With a really divey decor and gregarious tattooed bartenders to match, this place really is an experience unto itself.
Come for: authentic pintxos made all vegan in the festive atmosphere of the Basque country.
We recommend: the tortilla (they had 4 kinds, but the cactus and cheese was the best), the salchicha (mini hotdog)
Shout out to this recently opened all vegan bar with very variable hours. Double check before your visit. Expect typical Basque food and pinxtos. We didn’t get a chance to try this as it had not opened yet, but can’t wait to try it. Report back in the comments if you’ve had a chance to check it out!
Bar Jose Pepe Mujica
This very Basque bar is named after the beloved and popular Uruguayan ex-President who is a former guerrilla, donated 90% of his salary while in office, and has Basque ancestry. For a very local experience, look no further.
While it has a plethora of non-vegan pintxos, it also features a few well-intentioned vegan options. These are basic run-of-the-mill vegan pintxos, meaning stuff assembled from premade vegan products. It’d be amazing if every place had at least these. Hopefully, this spot is part of a new vegan trend.
However, there are better vegan pintxos out there. We’d suggest going for the sandwiches with moist veggies, as the Spanish do not typically dress their sandwiches with mayo or any sauce, and your parched, salted mouth will miss it.
Come for: vegan pintxos if you can’t be bothered to visit Tirauki for some strange reason.
We recommend: stopping in a for a drink but saving the rest of your time and hunger for Tirauki.
This little eco tienda serves mostly vegan pintxos and a ton of premade, ready to eat locally made vegan dishes. While they serve fish here, there’s an overwhelming amount of vegan options. We spent a while just staring at the case of products that are locally made in Bilbao.
They even have a menú del día (lunch special) for 7 euros! We had some pintxos and coffee: beet burger, seitan sandwich, and the tortilla with spinach. They also serve coffee with a big selection of plant based milks.
Come for: a great selection of vegan options to go or to stay.
We recommend: always sitting down as they do in Spain. Order up anything on offer, as it’s all solid. The tortilla española was a bit dry, but otherwise, all the pintxos were tasty.
Note: tiny, just a couple of tables.
A very green decorated spacious place with an extensive menu, and several choices for the menú del día (lunch special), curiously separated into a raw section, a “healthy” section, and others. They’re not messing around. The level of vegan-friendliness is impressive as everything on the menu is labeled and they even denote raw items.
One of the best Spanish meals we’ve ever had, with nuanced flavors and textures – this is pro chef level stuff. We had a rice bowl with perfectly cooked veggies and a mushroom paté with a raspberry reduction (a flavor pairing that worked surprisingly well), and breaded and stuffed zucchini rolls (pictured below).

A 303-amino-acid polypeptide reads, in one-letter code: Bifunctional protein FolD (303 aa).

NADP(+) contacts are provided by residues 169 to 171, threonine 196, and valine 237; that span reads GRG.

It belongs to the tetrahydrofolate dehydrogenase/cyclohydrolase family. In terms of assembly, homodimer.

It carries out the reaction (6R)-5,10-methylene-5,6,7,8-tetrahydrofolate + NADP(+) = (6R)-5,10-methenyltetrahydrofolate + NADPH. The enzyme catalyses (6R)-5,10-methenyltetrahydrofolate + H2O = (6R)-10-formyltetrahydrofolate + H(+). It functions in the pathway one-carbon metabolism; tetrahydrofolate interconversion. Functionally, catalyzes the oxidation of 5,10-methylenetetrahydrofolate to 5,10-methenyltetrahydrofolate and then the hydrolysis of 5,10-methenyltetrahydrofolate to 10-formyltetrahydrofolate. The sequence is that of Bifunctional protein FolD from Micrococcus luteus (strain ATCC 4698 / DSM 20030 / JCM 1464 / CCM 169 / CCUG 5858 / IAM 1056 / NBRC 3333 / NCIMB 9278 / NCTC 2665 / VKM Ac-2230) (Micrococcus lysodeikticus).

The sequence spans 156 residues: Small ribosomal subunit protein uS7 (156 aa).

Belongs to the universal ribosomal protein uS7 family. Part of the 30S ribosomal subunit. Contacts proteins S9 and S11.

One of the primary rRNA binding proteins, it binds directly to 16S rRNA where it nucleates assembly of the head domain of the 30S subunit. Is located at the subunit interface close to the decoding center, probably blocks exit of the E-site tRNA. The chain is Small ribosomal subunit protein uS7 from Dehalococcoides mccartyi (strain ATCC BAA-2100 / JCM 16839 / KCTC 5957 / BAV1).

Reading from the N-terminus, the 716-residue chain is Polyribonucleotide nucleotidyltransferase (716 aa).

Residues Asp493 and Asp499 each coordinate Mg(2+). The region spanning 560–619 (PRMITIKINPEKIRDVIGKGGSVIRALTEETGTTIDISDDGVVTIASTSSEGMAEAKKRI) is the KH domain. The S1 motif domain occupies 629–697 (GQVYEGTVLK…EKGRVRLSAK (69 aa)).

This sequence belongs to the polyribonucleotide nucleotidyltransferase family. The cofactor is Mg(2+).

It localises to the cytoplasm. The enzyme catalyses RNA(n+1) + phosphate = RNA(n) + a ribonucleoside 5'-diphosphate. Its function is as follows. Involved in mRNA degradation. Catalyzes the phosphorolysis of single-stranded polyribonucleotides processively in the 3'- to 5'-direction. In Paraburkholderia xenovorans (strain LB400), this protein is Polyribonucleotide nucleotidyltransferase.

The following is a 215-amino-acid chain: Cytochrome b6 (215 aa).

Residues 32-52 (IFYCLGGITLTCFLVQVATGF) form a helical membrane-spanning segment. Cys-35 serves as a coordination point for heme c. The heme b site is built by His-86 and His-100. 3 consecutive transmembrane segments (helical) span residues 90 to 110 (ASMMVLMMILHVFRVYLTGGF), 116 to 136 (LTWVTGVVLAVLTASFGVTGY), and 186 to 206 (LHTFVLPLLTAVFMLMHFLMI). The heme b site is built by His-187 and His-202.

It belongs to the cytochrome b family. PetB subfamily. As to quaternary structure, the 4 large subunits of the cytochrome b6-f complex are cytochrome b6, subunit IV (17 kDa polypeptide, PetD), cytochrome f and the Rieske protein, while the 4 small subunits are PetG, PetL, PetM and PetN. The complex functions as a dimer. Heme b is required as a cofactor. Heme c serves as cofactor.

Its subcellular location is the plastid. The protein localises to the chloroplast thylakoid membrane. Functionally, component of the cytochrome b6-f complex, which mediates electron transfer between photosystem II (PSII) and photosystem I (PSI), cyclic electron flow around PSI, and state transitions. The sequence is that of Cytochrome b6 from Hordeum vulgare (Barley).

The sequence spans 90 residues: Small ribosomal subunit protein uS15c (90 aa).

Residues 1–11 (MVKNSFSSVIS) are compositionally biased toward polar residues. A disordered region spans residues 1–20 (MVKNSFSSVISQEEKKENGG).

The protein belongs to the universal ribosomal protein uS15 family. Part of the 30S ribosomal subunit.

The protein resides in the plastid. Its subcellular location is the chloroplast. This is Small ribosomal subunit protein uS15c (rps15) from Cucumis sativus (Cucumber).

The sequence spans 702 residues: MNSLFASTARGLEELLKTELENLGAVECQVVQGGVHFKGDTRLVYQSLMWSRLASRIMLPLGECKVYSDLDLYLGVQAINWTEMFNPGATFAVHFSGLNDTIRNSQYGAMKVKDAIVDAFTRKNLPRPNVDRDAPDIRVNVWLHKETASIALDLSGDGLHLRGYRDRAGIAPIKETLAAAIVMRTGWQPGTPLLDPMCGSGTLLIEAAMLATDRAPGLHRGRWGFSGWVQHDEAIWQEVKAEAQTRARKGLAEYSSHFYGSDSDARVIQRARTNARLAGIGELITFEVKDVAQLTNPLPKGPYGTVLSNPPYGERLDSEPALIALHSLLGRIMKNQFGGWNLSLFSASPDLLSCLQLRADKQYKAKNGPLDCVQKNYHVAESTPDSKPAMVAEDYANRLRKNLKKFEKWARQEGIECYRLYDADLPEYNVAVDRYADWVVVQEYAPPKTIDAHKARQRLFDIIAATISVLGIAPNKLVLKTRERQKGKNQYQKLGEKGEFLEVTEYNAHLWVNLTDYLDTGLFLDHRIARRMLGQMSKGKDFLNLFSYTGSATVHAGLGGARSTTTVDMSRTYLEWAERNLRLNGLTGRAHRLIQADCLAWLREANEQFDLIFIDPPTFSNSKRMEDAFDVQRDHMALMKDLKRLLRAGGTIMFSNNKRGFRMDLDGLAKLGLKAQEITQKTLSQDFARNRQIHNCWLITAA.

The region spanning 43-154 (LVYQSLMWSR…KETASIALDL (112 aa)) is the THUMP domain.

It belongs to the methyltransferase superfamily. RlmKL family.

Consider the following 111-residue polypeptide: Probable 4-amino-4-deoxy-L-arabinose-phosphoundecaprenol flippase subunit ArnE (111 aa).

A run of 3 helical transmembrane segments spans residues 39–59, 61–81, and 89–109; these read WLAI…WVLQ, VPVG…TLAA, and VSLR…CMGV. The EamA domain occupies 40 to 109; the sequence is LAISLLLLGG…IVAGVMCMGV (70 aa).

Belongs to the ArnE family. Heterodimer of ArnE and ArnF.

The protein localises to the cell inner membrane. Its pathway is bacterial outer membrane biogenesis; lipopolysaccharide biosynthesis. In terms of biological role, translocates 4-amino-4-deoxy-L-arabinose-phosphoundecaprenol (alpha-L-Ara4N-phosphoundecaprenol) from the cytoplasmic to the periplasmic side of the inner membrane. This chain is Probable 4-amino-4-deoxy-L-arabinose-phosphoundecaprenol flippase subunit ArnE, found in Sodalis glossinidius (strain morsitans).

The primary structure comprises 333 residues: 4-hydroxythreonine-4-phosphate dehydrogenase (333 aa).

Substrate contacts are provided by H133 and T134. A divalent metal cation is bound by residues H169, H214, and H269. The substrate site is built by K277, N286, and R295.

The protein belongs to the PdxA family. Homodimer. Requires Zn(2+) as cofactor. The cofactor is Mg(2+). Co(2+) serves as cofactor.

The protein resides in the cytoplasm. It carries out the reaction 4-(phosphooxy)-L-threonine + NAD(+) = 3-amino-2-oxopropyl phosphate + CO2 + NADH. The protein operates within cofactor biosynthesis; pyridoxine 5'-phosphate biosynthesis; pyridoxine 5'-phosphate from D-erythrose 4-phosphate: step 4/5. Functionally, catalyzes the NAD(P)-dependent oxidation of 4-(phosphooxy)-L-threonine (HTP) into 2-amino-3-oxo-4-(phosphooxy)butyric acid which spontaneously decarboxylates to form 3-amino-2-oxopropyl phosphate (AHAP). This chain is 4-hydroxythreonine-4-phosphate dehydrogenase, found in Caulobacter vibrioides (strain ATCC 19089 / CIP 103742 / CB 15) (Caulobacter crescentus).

This we finished off with dessert.
While the menú featured some typical offerings, what stood out was the delicacy in flavoring and cooking. Despite all this, their pinxtos were surprisingly mediocre. Bland, uninspired and just missing the pop of flavor and texture in their prepared-to-order food.
Come for: a variety of vegan options that are well-intentioned and some of the best Spanish food we’ve had.
We recommend: the menú del día for the best experience. Pintxos were surprisingly underwhelming, while the menú del día was one of the best we’ve had in Spain.
Vegan Bakeries in Bilbao
There are two premiere vegan bakeries and both are worth your attention.
It’s not a coincidence that we visited the best vegan restaurants in Bilbao twice each – why go elsewhere when our first visit showed that a return visit was necessary?
Bohemian Lane is a cozy cafe ironically located on Calle Carniceria (Butcher’s Street). They offer a plethora of vegan sweets but also delicious savory options as well.
Our first time we devoured the tortilla and croissant sandwich, which was deliciously excellent. Everything was moist and tasted fresh. Their tortilla is one of the best and we’d know – we’ve written guides all about vegan tortilla.
The second time we had a palmera (flaky Spanish sweet pastry) topped with a dark chocolate plate of armor. Palmeras are very Spanish and very rarely vegan, so we were extremely excited to try this one.
The food here is super homemade and exceedingly excellent. They could totally use another location as they’re always busy. They offer tons of tea options, cakes, muffins, and a few savory things that may run out if you come later in the day.
Come for: chill atmosphere to relax and nom a bit
We recommend: the super moist tortilla, croissants, cakes, muffins, tiramisu – hard to go wrong here.
Note: tiny, just a few tables and cushioned bohemian style floor seating.
This vegan Bilbao bakery is run by Polish owners, where they weigh the cake and pie slices to price.
We had the signature apple cake, which was quite perfect – crumbly bottom with thick sweet soft slices of apple.
Patricia, our lovely host, loves the cappuccino cake and we made sure to grab it for her. Everything we tried here was incredibly top notch, so come here if you’re feeling up to splurging a bit, or “splashing out” as the Brits say.
Come for: excellent cake and pies
We recommend: the signature cake and cappuccino cake
Note: there’s no seating